Long-grain white rice fine, not flavorful

WHAT'S COOKING?

November 03, 1993|By Rita Calvert | Rita Calvert,Contributing Writer

Q: When a recipe calls for rice, what kind should you use and does it make a difference?

A: Unless otherwise specified, basic long-grain white rice (not instant) is a safe choice for a recipe calling for rice. Some varieties of rice are interchangeable without a different cooking time, but can add more flavor. Examples of these are Basmati rice or pecan rice, which both have a nutlike character. Arborio rice is considered the classic rice for such dishes as paella and risotto, but new renditions of these recipes often call for Basmati and therefore will specify their own cooking times. For sushi and other Asian recipes, sweet rice, a very sticky short-grain rice is the choice, but this should be specified in the recipe.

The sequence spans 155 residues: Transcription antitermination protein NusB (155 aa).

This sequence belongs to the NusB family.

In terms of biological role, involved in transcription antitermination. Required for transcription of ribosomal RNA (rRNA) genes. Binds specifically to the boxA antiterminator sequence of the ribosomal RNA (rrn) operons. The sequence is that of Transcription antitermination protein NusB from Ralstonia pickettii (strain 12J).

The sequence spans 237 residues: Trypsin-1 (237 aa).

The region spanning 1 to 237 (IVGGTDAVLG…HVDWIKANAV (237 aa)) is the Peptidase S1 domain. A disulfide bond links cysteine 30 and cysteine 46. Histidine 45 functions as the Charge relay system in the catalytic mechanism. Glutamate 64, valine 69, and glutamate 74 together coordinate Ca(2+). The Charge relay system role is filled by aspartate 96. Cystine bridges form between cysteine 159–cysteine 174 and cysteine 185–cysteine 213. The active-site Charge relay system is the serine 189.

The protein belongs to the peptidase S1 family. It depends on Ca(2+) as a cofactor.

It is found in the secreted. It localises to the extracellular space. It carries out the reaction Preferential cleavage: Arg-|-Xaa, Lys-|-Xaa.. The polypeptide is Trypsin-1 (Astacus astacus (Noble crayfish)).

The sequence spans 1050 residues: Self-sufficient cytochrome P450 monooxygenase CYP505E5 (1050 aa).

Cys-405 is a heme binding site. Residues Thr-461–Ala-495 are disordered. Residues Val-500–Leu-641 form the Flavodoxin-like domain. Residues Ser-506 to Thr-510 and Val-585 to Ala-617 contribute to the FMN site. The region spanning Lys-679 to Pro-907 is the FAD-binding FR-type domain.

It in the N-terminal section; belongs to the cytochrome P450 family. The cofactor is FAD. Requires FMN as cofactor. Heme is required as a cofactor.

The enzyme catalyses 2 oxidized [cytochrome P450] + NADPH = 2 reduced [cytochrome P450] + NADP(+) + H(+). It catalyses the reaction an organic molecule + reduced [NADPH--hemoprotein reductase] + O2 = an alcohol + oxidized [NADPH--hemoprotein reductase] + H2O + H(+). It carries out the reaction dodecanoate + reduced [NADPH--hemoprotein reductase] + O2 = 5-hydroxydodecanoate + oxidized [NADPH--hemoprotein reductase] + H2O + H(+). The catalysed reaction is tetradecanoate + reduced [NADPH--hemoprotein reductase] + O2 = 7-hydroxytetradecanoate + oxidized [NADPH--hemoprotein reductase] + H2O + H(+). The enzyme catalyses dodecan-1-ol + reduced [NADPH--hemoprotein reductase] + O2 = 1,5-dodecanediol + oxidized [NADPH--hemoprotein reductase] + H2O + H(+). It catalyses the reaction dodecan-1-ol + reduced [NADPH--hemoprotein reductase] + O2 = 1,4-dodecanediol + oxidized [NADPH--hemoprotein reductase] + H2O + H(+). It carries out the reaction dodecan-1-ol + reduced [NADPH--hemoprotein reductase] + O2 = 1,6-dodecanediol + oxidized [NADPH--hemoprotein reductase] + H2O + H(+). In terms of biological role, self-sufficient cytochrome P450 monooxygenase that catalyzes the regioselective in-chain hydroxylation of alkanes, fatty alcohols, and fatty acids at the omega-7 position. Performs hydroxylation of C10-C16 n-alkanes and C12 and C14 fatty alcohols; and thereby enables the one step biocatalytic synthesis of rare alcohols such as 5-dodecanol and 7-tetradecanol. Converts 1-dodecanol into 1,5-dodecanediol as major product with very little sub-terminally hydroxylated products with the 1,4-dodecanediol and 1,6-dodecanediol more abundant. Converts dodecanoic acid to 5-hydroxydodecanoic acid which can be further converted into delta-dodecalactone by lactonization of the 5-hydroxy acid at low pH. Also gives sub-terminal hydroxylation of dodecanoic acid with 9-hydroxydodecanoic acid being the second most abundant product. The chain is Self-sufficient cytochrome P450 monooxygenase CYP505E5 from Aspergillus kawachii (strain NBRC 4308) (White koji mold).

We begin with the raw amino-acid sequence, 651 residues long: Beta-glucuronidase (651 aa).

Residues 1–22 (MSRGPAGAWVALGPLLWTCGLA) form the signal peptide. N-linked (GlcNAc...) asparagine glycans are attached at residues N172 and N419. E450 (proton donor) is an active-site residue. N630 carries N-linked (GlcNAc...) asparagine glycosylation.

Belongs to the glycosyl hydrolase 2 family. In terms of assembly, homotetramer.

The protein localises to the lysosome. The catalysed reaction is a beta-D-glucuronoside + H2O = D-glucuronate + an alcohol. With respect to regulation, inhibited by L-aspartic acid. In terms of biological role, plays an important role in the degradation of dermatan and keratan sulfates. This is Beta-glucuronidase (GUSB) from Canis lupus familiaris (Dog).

Q: If I am not able to find lowfat buttermilk, what can I substitute?

A: Powdered buttermilk is sold in many supermarkets, and is good to keep as a staple because it has a long shelf life in this dry state. Read the package directions for reconstituting. Sour milk was a substitution for buttermilk that my grandmother used. To make, use the same amount of liquid called for in the recipe. Have either regular milk or the equivalent amount of reconstituted evaporated or dried whole milk solids at 70 degrees. Place 1 tablespoon fresh lemon juice or white vinegar in a measuring cup and add milk to equal 1 cup and stir. Let mixture stand five minutes to "clabber" or form a consistency like that of buttermilk.

Send your questions to: What's Cooking, c/o Food & Home, The Sun, 501 N. Calvert St., Baltimore 21278. Although personal replies are not possible, questions of general interest will be answered ion this column.

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